CBC: Could the city of Guelph run solely on renewable energy?

March 6, 2017

A city run entirely on renewable energy. It might seem like a pipe dream, but it's a goal some communities around the globe are setting. Residents in Guelph are being asked to start a conversation on the topic by Emerge Guelph, an organization that offers advice to residents on how to save money on energy and how they can help the environment. "We know that, in theory, it's possible. It is absolutely possible to be a 100 percent renewable energy city," said University of Guelph assistant professor and energy expert Kirby Calvert, who will be part of an event later this month. "The question is what we're willing to do to achieve that." It could mean solar panels. It could mean wind turbines. It could mean harnessing geothermal energy. Or it could mean buying energy from another entity that produces the renewable energy. Read the full article here.

CTV News: ‘Oldest record of life on Earth’ found in Quebec

March 6, 2017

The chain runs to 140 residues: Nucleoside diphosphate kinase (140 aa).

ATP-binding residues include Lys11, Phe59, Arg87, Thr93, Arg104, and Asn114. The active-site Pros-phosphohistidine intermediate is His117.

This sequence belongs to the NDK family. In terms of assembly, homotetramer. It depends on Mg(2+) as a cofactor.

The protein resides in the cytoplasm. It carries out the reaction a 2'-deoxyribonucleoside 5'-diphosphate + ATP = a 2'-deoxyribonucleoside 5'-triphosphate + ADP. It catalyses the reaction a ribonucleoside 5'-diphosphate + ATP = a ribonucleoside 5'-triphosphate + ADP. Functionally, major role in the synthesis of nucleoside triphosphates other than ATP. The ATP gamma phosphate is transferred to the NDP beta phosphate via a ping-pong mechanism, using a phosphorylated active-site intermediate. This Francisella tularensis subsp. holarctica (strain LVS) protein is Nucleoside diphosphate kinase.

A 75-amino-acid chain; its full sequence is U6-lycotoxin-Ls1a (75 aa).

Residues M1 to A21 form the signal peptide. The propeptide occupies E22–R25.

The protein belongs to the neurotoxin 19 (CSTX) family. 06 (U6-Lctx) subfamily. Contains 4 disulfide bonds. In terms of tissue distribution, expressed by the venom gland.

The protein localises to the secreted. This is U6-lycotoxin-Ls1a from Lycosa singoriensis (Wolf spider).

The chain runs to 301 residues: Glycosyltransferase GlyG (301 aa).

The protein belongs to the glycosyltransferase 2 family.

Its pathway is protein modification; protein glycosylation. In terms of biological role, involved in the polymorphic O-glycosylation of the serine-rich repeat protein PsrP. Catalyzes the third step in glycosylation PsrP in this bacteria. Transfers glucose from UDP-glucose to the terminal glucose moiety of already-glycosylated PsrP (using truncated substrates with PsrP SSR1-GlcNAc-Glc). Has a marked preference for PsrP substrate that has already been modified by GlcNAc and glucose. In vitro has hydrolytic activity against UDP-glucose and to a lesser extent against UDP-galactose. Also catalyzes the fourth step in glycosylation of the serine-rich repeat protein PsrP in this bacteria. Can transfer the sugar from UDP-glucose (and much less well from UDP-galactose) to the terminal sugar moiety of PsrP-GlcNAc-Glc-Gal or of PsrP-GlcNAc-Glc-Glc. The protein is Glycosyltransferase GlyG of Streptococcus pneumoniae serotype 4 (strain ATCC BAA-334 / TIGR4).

The oldest known signs of life on Earth have been found in northern Quebec, buried in a sheet of potentially 4.3 billion-year-old bedrock that once formed the bottom of the planet's first ocean. An international team of scientists found fossilized traces of bacteria in iron ore samples taken from the Nuvvuagittuq Greenstone Belt, a rare surviving chunk of the planet's early crust now situated at the northern tip of Quebec. The discovery pushes the scientific timeline for life on Earth back by 100-600 million years, to an era when the no longer molten-hot planet was covered by shallow oceans and dotted by volcanic islands. Study co-author Jonathan O'Neil, of the University of Ottawa, says the fossilized remains are the "oldest record of life on Earth," and could offer clues about the emergence of life on our planet and others. The fossilized remains were found near what's thought to have once been a hydrothermal vent, where swirling heat, chemicals and minerals may have given rise to the first single-celled organisms. "We're not talking about these complex forms of life on the early Earth, but this is where we think it actually happened," O'Neil told CTVNews.ca by phone on Wednesday. He added that the discovery may make it easier to find life on other planets, because it demonstrates that ancient sea floors are prime spots for finding the early signs of life. Read the full article here.